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Ian Henrey Pervez, 1992-2016

Nicknamed Bablo (meaning bubbly), he liked to explore. He was devoted to his church and planned to marry in February.


Ian Henrey Pervez was born on Jan. 8, 1992, in Karachi, Pakistan, to Nasreen, a housewife, and Pervez Pervez, who worked in a pharmacy. His sister, Jacinta, was one year older, and his brother, Harrison, a year younger. His third sibling, Mark, was four years his junior to the day.

While neighbouring children played cricket, Ian prioritized class. Each morning at 6 a.m., a bus shuttled Ian and Jacinta across Karachi to a private school, which they supplemented with evening tutoring sessions. “He was such an obedient child,” says Jacinta. To the extent that Ian had fun, he would hop around pillars at school and use his pocket money to buy samosas or french fries while waiting for the afternoon bus ride. His nickname was Bablo, meaning “bubbly.”

When Ian was 11, his father immigrated to Canada, where he worked as a truck driver for Canadian Tire in Brampton, Ont. Three years later, Nasreen and the children joined him. From touchdown in Toronto, Ian was the family guide, navigating the airport and loading the luggage cart. They reached their father’s apartment and fell asleep at noon. When his mother and siblings awoke the next day, Ian was already out with his father, shopping for beds.

Canada was full of surprises. First: the houses weren’t made of concrete like they had been in Pakistan. Ian worried about leaving a stove open or slamming a door in such a fragile structure. “When we got to know the house was wood-made,” says Jacinta, “we just looked at each other like, ‘What is going on?’ ” At Ian’s Grade 8 graduation ceremony that spring, he was eager to get a grad photo taken, only to learn the pictures had been shot in January. “That was heartbreaking for him,” says Jacinta.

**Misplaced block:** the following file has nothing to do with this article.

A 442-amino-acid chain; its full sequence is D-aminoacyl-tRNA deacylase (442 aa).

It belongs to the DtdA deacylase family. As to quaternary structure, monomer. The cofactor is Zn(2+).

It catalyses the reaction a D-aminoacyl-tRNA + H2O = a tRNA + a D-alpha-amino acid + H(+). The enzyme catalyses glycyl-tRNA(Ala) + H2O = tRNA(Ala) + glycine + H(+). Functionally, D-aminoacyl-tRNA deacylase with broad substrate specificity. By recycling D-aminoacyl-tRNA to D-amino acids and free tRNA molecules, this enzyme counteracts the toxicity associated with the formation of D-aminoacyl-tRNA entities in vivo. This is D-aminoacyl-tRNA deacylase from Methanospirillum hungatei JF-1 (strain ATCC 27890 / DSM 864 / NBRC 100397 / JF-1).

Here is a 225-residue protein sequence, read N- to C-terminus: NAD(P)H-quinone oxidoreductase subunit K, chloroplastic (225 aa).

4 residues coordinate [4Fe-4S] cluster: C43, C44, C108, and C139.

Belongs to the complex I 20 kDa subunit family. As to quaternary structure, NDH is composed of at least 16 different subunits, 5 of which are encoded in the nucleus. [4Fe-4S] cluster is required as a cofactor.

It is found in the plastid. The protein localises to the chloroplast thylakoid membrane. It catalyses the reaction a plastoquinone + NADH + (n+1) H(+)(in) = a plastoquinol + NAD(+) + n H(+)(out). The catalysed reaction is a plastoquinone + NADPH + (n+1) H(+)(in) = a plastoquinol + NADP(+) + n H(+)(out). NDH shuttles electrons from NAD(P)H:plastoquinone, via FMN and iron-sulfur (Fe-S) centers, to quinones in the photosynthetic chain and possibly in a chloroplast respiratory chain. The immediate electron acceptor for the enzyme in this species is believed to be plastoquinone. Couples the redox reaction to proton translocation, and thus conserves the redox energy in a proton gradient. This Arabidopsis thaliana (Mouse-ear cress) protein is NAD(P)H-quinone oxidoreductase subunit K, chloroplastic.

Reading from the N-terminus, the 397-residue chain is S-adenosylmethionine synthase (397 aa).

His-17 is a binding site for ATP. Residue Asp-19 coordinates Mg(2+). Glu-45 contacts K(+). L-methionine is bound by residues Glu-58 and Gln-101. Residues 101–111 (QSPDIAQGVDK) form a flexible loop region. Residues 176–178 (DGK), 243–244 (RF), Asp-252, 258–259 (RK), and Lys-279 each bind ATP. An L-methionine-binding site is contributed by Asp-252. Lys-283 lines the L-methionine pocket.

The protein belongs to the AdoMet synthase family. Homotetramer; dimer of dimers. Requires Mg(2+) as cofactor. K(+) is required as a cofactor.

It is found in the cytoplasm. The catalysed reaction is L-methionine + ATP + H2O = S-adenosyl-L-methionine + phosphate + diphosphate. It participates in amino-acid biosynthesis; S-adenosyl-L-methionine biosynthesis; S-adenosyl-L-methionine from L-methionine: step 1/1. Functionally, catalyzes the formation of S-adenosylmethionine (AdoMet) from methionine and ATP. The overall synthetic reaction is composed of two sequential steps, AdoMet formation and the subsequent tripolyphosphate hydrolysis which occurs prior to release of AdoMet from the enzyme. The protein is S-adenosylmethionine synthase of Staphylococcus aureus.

Ian became devoted to his Protestant church, the Cornerstone Asian Church in Mississauga. Every Sunday during prayer, he disappeared to the basement to brew tea for the congregation, and he brought a T-shirt to wear while scrubbing teacups afterward. He taxied parishioners to and from mass and bought new sound gear using earnings from a job at KFC. In choir, he learned to play an instrument resembling the bugle. “He never, ever missed church,” says his pastor, Peter Paul.

Cherry-picking in Muskoka, dolphin-watching at Marineland—Ian liked to explore. “He would sit down with Google and look up new places,” says Harrison. When he turtled his canoe on one camping trip, not knowing how to swim but wearing a lifejacket, he splashed around dramatically for 15 minutes until a lifeguard heaved him aboard her own canoe. “She basically gave him a boost,” says Ian’s best friend, Ayub Paul. “He was pretending to be a little princess.” On every trip, Ian was responsible for food. He preferred all things barbecued and would erect a grill on any available surface (non-wooden). Helpful without being asked, he would also iron his father’s church clothes, usher his sister over black ice in the winter and coach Mark to reverse-park the family’s Toyota sedan. “I’m telling you, it is possible,” he would say, as Mark recalls.

After graduating high school, Ian enrolled in engineering at Humber College with a focus on robotics. He had always been tech-savvy, finding glitches in PlayStation games and being first of his friends to sign up for MSN and Facebook. Throughout his degree, he worked at Fujifilm and Watch Station. When he drew in his sketchbook during time alone, he stuck to two preferred subjects: luxury cars and his favourite character, Winnie the Pooh.

In the fall of 2015, Ian got a job as a ramp operator with Air Canada at Toronto Pearson International Airport. He often worked night shifts ending at 11:30 p.m., and he took his siblings on vacations using his employee benefits. Around the same time, Ian’s father returned to Pakistan to find him a bride. He chose the daughter of a family friend, Stephanie Kahn, who Ian befriended to great delight through Skype and WhatsApp. They met in Karachi and held an engagement ceremony. “Suddenly he had this urge to get married,” says Ayub Paul. The wedding was set for February 2017.

On the night of April 22, Ian was working at the airport. As he drove a luggage cart around 11 p.m., the cart rolled over. Ian was “ejected” onto the tarmac, police say, and he was pronounced dead on the scene. Police are investigating the death. Ian was 24, and his wedding was 10 months away.